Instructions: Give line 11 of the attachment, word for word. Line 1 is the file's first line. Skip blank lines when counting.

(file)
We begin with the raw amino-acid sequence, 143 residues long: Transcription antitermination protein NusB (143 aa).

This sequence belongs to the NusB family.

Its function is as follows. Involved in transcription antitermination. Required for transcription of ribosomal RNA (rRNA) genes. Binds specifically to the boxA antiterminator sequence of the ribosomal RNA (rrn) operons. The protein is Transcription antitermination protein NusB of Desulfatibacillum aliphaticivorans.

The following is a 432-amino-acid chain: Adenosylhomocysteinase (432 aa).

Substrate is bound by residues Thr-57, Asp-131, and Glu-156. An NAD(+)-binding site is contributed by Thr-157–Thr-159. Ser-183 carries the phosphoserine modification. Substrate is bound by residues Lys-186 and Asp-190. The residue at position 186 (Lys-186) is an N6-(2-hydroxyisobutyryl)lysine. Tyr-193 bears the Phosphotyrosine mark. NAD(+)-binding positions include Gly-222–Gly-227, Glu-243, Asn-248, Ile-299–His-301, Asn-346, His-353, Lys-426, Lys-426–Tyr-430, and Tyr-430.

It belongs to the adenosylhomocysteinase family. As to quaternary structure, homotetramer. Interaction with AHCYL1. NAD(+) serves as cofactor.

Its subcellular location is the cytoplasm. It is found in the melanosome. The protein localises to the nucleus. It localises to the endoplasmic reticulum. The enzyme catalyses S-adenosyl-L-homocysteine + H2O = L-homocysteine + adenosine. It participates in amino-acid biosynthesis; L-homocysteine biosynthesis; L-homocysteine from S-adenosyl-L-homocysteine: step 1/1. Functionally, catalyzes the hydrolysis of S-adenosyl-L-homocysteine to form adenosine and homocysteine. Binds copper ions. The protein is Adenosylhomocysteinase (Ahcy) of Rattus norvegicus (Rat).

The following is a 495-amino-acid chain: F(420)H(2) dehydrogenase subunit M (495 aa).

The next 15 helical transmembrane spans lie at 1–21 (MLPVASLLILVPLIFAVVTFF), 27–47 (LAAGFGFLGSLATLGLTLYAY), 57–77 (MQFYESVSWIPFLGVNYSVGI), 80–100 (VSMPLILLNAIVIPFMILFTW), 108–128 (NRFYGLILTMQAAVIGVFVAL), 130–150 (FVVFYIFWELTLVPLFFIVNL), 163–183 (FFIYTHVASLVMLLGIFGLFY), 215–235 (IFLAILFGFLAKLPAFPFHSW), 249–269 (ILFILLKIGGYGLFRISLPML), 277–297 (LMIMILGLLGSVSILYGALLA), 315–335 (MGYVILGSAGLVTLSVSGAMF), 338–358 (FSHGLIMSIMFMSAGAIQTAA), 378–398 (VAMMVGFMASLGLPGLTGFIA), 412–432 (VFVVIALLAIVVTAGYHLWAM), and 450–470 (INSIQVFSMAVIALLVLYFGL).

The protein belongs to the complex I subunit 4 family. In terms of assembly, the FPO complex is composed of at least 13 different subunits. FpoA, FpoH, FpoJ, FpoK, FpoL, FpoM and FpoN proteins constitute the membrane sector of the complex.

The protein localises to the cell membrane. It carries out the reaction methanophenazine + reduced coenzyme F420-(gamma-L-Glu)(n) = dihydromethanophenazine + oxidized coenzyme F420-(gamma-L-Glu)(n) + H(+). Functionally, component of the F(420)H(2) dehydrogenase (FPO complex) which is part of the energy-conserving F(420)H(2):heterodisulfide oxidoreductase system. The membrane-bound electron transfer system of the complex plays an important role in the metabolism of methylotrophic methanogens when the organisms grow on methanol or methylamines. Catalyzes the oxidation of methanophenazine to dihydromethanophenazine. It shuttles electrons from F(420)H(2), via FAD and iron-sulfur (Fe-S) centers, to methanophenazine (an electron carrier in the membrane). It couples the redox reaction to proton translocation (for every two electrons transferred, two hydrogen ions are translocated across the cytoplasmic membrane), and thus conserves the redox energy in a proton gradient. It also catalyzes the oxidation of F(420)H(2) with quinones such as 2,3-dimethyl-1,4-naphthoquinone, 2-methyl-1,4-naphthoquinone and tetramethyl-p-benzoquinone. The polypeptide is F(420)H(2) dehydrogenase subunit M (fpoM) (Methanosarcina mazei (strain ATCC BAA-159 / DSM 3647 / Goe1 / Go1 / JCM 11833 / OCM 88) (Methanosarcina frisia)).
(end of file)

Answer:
The protein localises to the cell membrane. It carries out the reaction methanophenazine + reduced coenzyme F420-(gamma-L-Glu)(n) = dihydromethanophenazine + oxidized coenzyme F420-(gamma-L-Glu)(n) + H(+). Functionally, component of the F(420)H(2) dehydrogenase (FPO complex) which is part of the energy-conserving F(420)H(2):heterodisulfide oxidoreductase system. The membrane-bound electron transfer system of the complex plays an important role in the metabolism of methylotrophic methanogens when the organisms grow on methanol or methylamines. Catalyzes the oxidation of methanophenazine to dihydromethanophenazine. It shuttles electrons from F(420)H(2), via FAD and iron-sulfur (Fe-S) centers, to methanophenazine (an electron carrier in the membrane). It couples the redox reaction to proton translocation (for every two electrons transferred, two hydrogen ions are translocated across the cytoplasmic membrane), and thus conserves the redox energy in a proton gradient. It also catalyzes the oxidation of F(420)H(2) with quinones such as 2,3-dimethyl-1,4-naphthoquinone, 2-methyl-1,4-naphthoquinone and tetramethyl-p-benzoquinone. The polypeptide is F(420)H(2) dehydrogenase subunit M (fpoM) (Methanosarcina mazei (strain ATCC BAA-159 / DSM 3647 / Goe1 / Go1 / JCM 11833 / OCM 88) (Methanosarcina frisia)).